On the other hand, light transmitted through apertures in the pattern surface (from which illuminating light emerges) of the exposure mask substrate is reflected by a projecting lens and a substrate (wafer) to be exposed to reach the exposure mask substrate. Since this light is reflected more by a non-aperture portion, the light reaching the substrate to be exposed forms a negative image which is the inverse image of a mask image to be originally formed. This results in a deteriorated pattern shape such as a film reduction.

To solve these problems, as disclosed in, e.g., Jpn. Pat. Appln. KOKAI Publication No. 61-198156, an antireflection film consisting of a chromium film having a thickness of 20 to 50 nm and containing oxygen or nitrogen is formed on a light-shielding pattern. This reduces the reflectance of the pattern portion formed on the mask material of an exposure mask substrate to 10% or less, thereby preventing occurrence of stray light.

Jpn. Pat. Appln. KOKAI Publication No. 4-136854, on the other hand, discloses an exposure translucent phase-shifting mask substrate which improves the resolving power and the focal depth by using intact the pattern design of a conventionally used exposure mask substrate. In the above publication, a translucent phase-shifting film so formed as to have an intensity transmittance of 2 to 16% and a phase difference of 180° with respect to adjacent apertures is used as the pattern portion of the exposure mask substrate. In addition, to achieve this object, it has been proposed to form a two-layer structure in which a phase-adjusting layer and an intensity transmittance-adjusting layer are separately formed.

When an exposure translucent phase-shifting mask substrate is formed with a single-layer structure, the relationship between the refractive index, the extinction coefficient, and the film thickness is uniquely determined if a desired intensity transmittance and phase difference are determined as shown in FIG. 42. As indicated by the curves illustrated in FIG. 42, however, one combination necessarily exists for a given refractive index. The reflectance of a certain substance, on the other hand, has a close relation to the refractive index and the extinction coefficient of that substance; that is, the reflectance rises as the differences in refractive index and extinction coefficient between two substances forming the interface increase. Therefore, if a material having a refractive index of a certain value or more is used as a translucent phase-shifting film, the reflectance of this translucent phase-shifting film increases to produce stray light, leading to reduction in pattern exposure accuracy.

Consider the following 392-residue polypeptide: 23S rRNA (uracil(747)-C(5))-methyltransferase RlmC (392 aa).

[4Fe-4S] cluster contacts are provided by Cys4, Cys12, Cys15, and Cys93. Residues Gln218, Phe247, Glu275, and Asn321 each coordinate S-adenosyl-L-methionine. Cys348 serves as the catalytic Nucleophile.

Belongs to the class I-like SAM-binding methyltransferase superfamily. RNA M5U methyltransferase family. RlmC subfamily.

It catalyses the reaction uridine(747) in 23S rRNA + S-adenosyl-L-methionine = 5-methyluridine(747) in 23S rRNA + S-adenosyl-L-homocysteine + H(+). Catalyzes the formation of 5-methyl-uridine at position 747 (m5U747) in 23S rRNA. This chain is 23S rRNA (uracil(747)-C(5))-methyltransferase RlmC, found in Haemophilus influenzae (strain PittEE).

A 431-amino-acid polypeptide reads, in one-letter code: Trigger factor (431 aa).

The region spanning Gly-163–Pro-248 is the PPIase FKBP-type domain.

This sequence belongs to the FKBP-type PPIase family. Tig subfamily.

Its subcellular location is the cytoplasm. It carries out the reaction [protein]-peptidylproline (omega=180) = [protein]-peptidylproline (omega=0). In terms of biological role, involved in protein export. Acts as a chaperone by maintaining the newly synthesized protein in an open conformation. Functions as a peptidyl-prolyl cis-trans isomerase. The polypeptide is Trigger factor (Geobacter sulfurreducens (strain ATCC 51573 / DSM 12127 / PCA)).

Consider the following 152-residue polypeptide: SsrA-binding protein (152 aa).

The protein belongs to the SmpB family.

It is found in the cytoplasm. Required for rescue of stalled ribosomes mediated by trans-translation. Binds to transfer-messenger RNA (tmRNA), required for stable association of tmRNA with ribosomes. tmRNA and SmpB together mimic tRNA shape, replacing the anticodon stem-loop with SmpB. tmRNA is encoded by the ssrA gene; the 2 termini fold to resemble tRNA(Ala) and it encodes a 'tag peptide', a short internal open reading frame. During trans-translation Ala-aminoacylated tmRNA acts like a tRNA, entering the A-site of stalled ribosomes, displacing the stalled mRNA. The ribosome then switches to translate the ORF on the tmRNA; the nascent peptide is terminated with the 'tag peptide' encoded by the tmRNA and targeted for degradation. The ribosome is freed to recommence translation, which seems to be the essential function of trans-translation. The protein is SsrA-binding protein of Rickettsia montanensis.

Conventionally, as discussed above, when an exposure translucent phase-shifting mask substrate is formed with a single-layer structure, the reflectance of a translucent phase-shifting film increases to produce stray light depending on the type of material, resulting in a decreased pattern exposure accuracy.

This embodiment has been made in consideration of the above situation and has as its object to provide an exposure mask substrate capable of improving the pattern exposure accuracy by removing stray light caused by the material of a translucent phase-shifting film.

To achieve the above object, the present invention adopts the following arrangement.

That is, the exposure mask substrate of this embodiment is characterized in that, in an exposure mask substrate in which a single-layer translucent phase-shifting film having an intensity transmittance t of 2 to 16% and a refractive index, an extinction coefficient, and a film thickness so adjusted that an optical path length is shifted by a half wavelength from that of light transmitted through only a light-transmitting substrate is formed on at least a portion of at least one surface of the light-transmitting substrate, the reflectance of the surface of the translucent phase-shifting film on the surface on which the translucent phase-shifting film is formed is 10% or less.